Monday, December 12, 2011

City of Life and Death (Lu Chuan, 2011)

Few words are exchanged during the first 45 minutes of Lu Chuan's City of Life and Death, an account of the infamous atrocities that occurred with the fall of Nanking to the Japanese in 1937. Lu confines the dialogue to barked orders, frantic cries and warrior yells from the vanquishing and vanquished. Mixing the black-and-white moral gulf of Schindler's List with the shaky-cam "realism" of Saving Private Ryan, the director draws out the Japanese entry into the city in such a way to create a mood of unending chaos and carnage while also emphasizing a suddenness to the breakthrough, of the KMT soldiers and civilians within the walls having anticipated the city's fall but not on such an overwhelming scale. Fortifications that repelled who knows how many enemies for centuries are reduced to rubble in seconds by Japanese tanks, and a mass panic by the leaderless KMT enlisted only leads them to the waiting arms of the surrounding invaders. Those who stand and fight only prolong the inevitable, making further pandemonium as the bodies keep falling.

City of Life and Death is not a film about the few who survived. The best comfort anyone can hope for is a quick, painless, dignified death rather than one by torture or rape, where mercy killings are the gentlest show of grace. Emphasizing the sheer vastness of the killing, the most prominent KMT fighter of the first act dies by the end of the siege, his corpse discovered by a comrade whose brief shock soon melts to numbness. And when the Japanese take total control of the city and its inhabitants, the terror only becomes more random, more incalculable. Everyone is vulnerable, and Lu introduces his primary cast of characters solely through their actions, each dealing with the takeover in his or her own way. To define them with dialogue and exposition would make them stand still to long, making them too vulnerable for any passing Japanese.

Lu's film displays an immaculate construction despite the occasion incoherence of the rapid editing and insert shots that disorient more than clarify. Cao Yu's crisp black-and-white photography captures every minute travesty in stark detail. Scattered shots—of a Japanese soldier almost playfully throwing a child out of a window to kill it, of a woman too proud to cut her hair later limping back to the rest of the women having been violated—stick in the mind with unwelcome firmness, the sharpness of the image forcing the viewer to look upon such sights with no escape.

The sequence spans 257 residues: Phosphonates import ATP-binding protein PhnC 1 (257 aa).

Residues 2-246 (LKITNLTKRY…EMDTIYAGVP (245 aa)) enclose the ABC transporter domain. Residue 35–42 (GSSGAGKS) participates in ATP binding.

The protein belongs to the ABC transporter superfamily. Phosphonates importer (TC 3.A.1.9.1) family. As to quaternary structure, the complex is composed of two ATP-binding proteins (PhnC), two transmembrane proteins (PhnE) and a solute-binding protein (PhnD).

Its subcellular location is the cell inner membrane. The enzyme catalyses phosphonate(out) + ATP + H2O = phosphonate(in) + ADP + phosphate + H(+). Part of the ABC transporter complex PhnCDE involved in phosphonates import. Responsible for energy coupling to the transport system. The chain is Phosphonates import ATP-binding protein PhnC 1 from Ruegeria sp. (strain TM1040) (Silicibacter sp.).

Yet the same perfection of design also brings up the usual quibbles over atrocity films. Any film about a tremendous historical horror inevitably brings up questions as to its handling of that event and whether it captures the full breadth of the human failing or just wallows in misery. The debate over Schindler's List may last forever, and I myself grapple with it with each viewing, even if I always come out in support of it. City of Life and Death does not turn away from the repulsive actions of the Japanese, for it cannot; to do otherwise would be to soften the truth. Yet the director frames the endless cycle of murder and rape with such formalist designs that the beauty of the image sometimes outweighs the content of those images. Consider the scene of Mr. Rabe, the old Nazi emissary left impotent and devastated by the cruelty around him, quiveringly announcing to assembled women that 100 of them will have to "volunteer" to become comfort women. A master shot of the gathered people stresses the striking elements of the shot's framing more than the situation, and the close-ups of resigned hands slowly lifting into the air only further compositional technique over moral impact. What should be a profoundly disturbing scene instead becomes a lyrically pretty one, its tragedy artfully arranged at the expense of the women being sacrificed for the sake of the others.

Likewise, the attempts to humanize the Japanese feel like perfunctory efforts that only halfheartedly make the case for any depth of feeling in the enemy at all. The film's most visible Japanese soldier, Kadokawa, struggles with the bloodletting and sodomizing all around him, but he displays a clear disdain for such from the start. Instead of presenting him as a character grappling with a budding conscience, he is miserable throughout, and the subplot of his misguided love for a Japanese prostitute says nothing about the character not already obvious and makes for the most awkward parts of the film.

Far more complex is the one scene in the film where a Chinese civilian, heretofore so obsessed with getting himself and his family to safety, develops a sudden calm and selflessness, his almost friendly acceptance of his now-doomed fate such that the previously taunting officer who orders his death averts his eyes from the execution in shame and guilt. It is that ability to continue to commit unspeakable acts while knowing, deep down, of their unforgivable sins that makes the actions of the Japanese, or the Nazis, or the Soviets, or the Americans or any other power in any war so insolubly timeless.

Nevertheless, Lu's film is so stunning at times that I was drawn despite my routine objections to the same elements that captivated me. Given how poorly served the Holocaust typically is by cinematization, perhaps it's a blessing that relatively fewer films about the Rape of Nanking exist. But films like City of Life and Death hinder as much as they help, and the sudden relief of the ending does not balance out what came before or even slightly dampen the nauseated effect of such enormous ruination. Lu's undeniable skill with a camera make me eager to check out his earlier, smaller features, but City of Life and Death shows that his ability to frame an epic far outstrips his capacity to make it mean something.

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